Discussion in 'Article Discussion' started by bit-tech, 5 Feb 2018.
It's running softwareGL?
EDIT: Yes, must be. Looked at the high level core arch on their site and no GPU listed. 1.7DMIPs/MHz is at least competitive, and no extra cost for real-time makes it quite attractive for some embedded applications. They need to compare it to Cortex-R too. If they could fab it on a hardened 40/28 it'll find the industrial/automotive vote.
For that specific chip.. I'm not actually sure what you'd use it for. Storage (NAS)?
Take another look. I don't see any video connectors.
I'd like to see this take off, though. Something with video connectors and a lower price point would be nice. ARM vs x86 is boring.
That's what the FMC connector's for: the demos used an FMC with USB and PCIe gateware to provide additional connectivity, including video output. If you don't have an FMC to go with it, you're using the Ethernet port as your primary IO.
This specific chip will, I'll wager, see most use as a testbed and development platform - but a few generations down the line...
RISC-V in general, meanwhile, is on an absolute rocketship ride: Western Digital's switching to RISC-V with plans to ship billion cores within the next couple of years; Nvidia's replacing its in-house Falcon RISC ISA with RISC-V (PDF warning) having picked it over Arm, MIPS, ARC, and Tensilica; you've got COTS stuff landing from people like SiFive, mainline Linux support, proper toolchains; Samsung's already built a RISC-V MCU which it's likely to use in its consumer electronics products to save itself the Arm licence fee; and the RISC-V Foundation boasts Google, Micron, Microsemi, NXP, Qualcomm, and Rambus as Platinum Members with GlobalFoundries, Huawei, IBM, Lattice Semi, MediaTek, Mentor, Seagate, and Seimens among the Gold Member (oh, behave!) names you'll recognise. Exciting times!
I saw FPGA and sort of glossed over it as "developer hardware". Which, well, it is, but not in that sense. My bad.
Mate of mine's put his hard-earned up for the $1K HiFive Unleashed board, but drew the line at the $4K-ish the Xilinx FMC used in the demos would cost. Apparently Microsemi's working on a cheaper alternative, though I fear that in this instance "cheaper" is entirely relative.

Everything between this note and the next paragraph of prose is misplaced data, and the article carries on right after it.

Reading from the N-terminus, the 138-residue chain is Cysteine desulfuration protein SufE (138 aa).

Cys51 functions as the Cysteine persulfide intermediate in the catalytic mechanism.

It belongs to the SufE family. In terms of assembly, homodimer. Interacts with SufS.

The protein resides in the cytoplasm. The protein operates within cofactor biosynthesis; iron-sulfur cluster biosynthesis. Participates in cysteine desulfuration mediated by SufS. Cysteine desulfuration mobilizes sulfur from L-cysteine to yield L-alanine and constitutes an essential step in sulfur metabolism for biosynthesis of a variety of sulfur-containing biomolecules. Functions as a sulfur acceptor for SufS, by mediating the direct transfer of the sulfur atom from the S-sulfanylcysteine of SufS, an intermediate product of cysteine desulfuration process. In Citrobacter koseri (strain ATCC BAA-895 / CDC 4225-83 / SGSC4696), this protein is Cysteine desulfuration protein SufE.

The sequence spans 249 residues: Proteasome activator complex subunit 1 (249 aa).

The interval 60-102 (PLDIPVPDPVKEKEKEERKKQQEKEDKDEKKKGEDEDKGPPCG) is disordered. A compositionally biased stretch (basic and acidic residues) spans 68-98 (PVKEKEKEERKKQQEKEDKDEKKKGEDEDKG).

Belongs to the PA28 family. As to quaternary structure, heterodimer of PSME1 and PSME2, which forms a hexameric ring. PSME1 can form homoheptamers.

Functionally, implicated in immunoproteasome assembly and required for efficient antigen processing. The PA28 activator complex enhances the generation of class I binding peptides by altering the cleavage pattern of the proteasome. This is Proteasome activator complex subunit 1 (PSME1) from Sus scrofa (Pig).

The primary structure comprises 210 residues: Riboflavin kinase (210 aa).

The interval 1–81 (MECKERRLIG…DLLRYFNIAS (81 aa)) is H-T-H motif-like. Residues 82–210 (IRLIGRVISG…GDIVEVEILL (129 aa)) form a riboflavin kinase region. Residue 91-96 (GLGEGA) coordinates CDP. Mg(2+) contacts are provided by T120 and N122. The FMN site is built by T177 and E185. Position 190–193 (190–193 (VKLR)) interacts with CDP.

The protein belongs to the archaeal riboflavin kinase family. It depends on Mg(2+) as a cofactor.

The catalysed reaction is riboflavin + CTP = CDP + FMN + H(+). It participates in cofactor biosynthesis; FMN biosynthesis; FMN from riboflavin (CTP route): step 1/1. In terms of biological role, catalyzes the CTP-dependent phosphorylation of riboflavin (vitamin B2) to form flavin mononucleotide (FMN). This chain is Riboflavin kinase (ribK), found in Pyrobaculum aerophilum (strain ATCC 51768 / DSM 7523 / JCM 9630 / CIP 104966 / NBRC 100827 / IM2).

He's lending me the board when it arrives, though, so expect benchies by the dozen (including the usual lazy comparison to a Raspberry Pi 3, 'cos it's just so easy to do - and I'm not expecting the Pi to lose on any of the categories bar possibly network throughput, but the interesting thing will be just how close what is effectively a first-generation chip on an entirely novel ISA built by a scrappy little startup that only built its first chip in November 2016 can get to a well-established Nth-generation implementation of Arm's ISA built by industry giant Broadcom.)
I guess they are just feeling out the market then will engage with whoever buys one to see what they want. ARM is going to hurt bigly over RISC-V and it might put MIPS in the ground for good, unless the Chinese fully integrate it under its wing, but Tsinghua already has Centaur
it's own x86-64 chip.
$1k is a drop in the ocean for businesses. It's not really a maker product.
No, that's the SiFive HiFive1. Looks like an Arduino, walks like an Arduino, quacks like an Arduino, but it's actually an (up to) 320MHz RISC-V board. Shiny!
I keep thinking these need NB-IoT modems (or SigFox/unlicensed) to truly unleash their potential from personal area device to everywhere device.
LoRaWAN, man, LoRAWAN.
Apart from high core frequency, that soc is abysmal - couple limited UARTs/QSPIs/PWMs and thats it, are you supposed to bit-bang everything else? If so, you might get more things done on a 32mhz AVR. And to top it off - it uses a lot of power (0.53W+ @ 320MHz, not counting flash).
Still hoping that NXP will someday release RISCV powered LPC, but with broadcom shenanigans, it might be just a dream.
Now I'm looking and finding GPS/Lora 'hats' for Pi on Taobao ha
EDIT: lol it uses our (well, now subsidiary) MT3339 for GPS.
That chip was literally SiFive's first commercial silicon, and it's designed purely for experimentation and RISC-V development. The focus is less on Developing A Thing, and more Developing on RISC-V at as Low a Cost as Possible. If you want more functionality, you can license the IP block and design your own SoC with whatever added features you like through SiFive's DesignShare platform.
Not sure about the power draw figure there, either: running at 256MHz ('cos the 320MHz mode wasn't available at the time) I had it drawing 63.4mA under sustained load compared to a 16MHz Arduino Uno at 47mA, an Arduino 101 at 61.6mA, and an Intel Edison at 76.3mA - in other words, it's entirely competitive to products from rivals that have been in the market way longer and are dozens of generations down the line.
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